Trenton Mayor Alex Case is opposing a plan to push politicians off the Dade County Water and Sewer Authority board.
Case said the move is a step backward, putting too much distance between the local governments and the authority, which increases monthly water bills and can expand sewer lines. The city runs its own sewer processing plant, and the authority can increase the amount of water rushing in. And yet, he said, the city has no real control over what the authority does.
"We need input," he said. "If they're going to expand, why don't they talk to us to see what we can do? We're planning the sewer station to be used for the next 100 years. If they're not willing to work with us, we're just pissing in the wind. They say, 'The politics can't be in [the authority].' But it has to be because we have to answer questions from the taxpayers."
County Commissioner Mitchell Smith, who proposed a change in structure to the authority's board during a meeting Thursday night, believes his tweak would actually help the city. Currently, the four county commissioners each appoint one member to the authority board. County Executive Ted Rumley serves as its chair.
But Smith wants to move Rumley off the board. He proposes giving that seat to Trenton, letting the city commissioners appoint a member.
Smith proposed another wrinkle. The new rules would ban any county commissioners or city commissioners from sitting on the board. It would also ban city employees, county employees and authority employees. And on top of all those people, the rules would also ban their spouses, siblings or children.
Case opposes this part of the proposal. He said the city needs a commissioner on the board because they will have direct knowledge of how the authority's decision impacts Trenton's sewer plant. About a decade ago, the county took control of the authority's board appointments because members of the public complained they didn't know what was going on. People rarely attended board meetings.
"I need to have more input with [the authority], or the commission does," Case said. "Not just an appointee."
Smith said he wants to keep political influence out of the authority's decision making. Board member H.A. McKaig, who represents Lookout Mountain, pointed to a recent joint meeting between the county commission and the authority to discuss buying 61 acres for $500,000.
The authority and the county both hope to build a reservoir on the property. They argue it will be an asset to attracting businesses and provide adequate water supply for decades, even if the population significantly rises. (The authority currently pulls about 3.8 million gallons out of Lookout Creek a day; the reservoir would hold 158 million gallons.)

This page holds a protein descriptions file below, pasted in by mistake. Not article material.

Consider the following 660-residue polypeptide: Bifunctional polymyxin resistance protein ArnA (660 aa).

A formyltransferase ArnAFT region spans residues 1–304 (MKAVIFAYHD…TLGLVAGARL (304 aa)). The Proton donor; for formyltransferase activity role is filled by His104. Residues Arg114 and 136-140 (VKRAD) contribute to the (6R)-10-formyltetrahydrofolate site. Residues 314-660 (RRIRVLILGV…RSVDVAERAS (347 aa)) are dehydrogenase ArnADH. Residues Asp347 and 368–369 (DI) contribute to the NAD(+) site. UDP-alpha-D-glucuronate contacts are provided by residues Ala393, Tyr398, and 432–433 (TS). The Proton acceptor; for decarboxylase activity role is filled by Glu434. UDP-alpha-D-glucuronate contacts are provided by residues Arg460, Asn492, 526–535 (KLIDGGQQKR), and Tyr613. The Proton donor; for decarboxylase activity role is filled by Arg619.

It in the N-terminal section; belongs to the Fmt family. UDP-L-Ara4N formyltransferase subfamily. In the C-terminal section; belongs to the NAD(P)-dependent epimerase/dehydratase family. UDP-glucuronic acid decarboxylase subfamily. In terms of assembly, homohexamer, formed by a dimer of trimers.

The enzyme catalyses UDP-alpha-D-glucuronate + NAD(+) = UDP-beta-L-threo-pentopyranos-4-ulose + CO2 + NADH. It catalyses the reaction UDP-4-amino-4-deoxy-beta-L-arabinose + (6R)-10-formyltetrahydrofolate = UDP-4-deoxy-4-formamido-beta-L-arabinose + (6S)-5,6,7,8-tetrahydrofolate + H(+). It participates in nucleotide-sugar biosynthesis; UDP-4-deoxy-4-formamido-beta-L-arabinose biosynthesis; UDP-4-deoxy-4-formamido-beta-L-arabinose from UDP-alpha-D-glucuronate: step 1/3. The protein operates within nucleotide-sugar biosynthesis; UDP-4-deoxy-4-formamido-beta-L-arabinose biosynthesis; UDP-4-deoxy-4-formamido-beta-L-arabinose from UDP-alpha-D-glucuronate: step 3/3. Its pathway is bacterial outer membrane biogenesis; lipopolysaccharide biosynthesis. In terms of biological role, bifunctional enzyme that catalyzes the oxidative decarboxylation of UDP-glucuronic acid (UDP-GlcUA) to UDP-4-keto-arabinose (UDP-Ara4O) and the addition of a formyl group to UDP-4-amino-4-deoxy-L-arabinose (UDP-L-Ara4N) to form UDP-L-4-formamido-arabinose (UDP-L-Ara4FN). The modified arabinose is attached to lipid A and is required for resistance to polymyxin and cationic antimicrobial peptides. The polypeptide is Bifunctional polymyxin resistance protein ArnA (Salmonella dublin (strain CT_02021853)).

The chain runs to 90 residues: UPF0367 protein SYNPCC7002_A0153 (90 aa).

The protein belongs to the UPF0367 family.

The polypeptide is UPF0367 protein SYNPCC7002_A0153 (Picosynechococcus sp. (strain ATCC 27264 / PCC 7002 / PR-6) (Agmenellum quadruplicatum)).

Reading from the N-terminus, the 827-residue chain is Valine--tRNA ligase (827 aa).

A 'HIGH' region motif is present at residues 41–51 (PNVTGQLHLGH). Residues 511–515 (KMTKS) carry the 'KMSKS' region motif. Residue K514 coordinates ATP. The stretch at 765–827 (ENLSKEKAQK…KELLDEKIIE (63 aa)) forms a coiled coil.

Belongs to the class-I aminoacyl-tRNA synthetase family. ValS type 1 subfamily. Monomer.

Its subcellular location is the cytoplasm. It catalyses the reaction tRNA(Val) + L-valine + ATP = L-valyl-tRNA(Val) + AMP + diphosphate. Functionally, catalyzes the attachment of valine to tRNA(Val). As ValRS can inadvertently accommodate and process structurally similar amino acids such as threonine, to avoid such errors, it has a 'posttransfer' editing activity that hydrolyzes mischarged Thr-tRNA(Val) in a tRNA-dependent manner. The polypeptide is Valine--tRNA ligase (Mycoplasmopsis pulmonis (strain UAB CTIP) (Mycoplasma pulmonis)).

But some residents criticized the authority and the county commission during the meeting Nov. 26. They said both sets of officials should already have robust plans in place for how to build the reservoir. The projected cost is about $5.1 million, and it's not clear how the authority or the county could pay for that. They also don't have a timetable for finishing the plan.
McKaig believes Rumley's presence on the board explains some of the criticism, even though no resident brought that up during the meeting.
"Any way you try to do it, you're going to have some drawbacks somewhere," said McKaig, who has sat on the board for about a year. "But I think Ted's politics made this tough. And I'm not saying that just because it's Ted. I'm saying whoever gets there."
Rumley has no problem with the proposal. He said he doesn't get paid for the job, and the chair only votes when there is a tie among the other four members. Under Smith's proposal, the five members of the authority board would appoint a chair among themselves. That person would serve a 1-year term.
"You don't have any authority, really, any power," Rumley said. "You're more or less the person who holds the meetings. If they want to appoint the chairman through that, that would be less work for me."
The county tabled Smith's proposal for a month because he and Commissioner Scottie Pittman will be out of office at the beginning of next year, replaced by Lamar Lowery and Phillip Hartline. Commissioner Allan Bradford said he plans to carry Smith's resolution in January.
The state legislature would need to pass any change to the authority's structure, as introduced by a local delegation. This would include State Rep.-elect Colton Moore, R-Lookout Mountain, and State Sen. Jeff Mullis, R-Chickamauga.
Contact staff writer Tyler Jett at 423-757-6476 or email@example.com. Follow him on Twitter @LetsJett.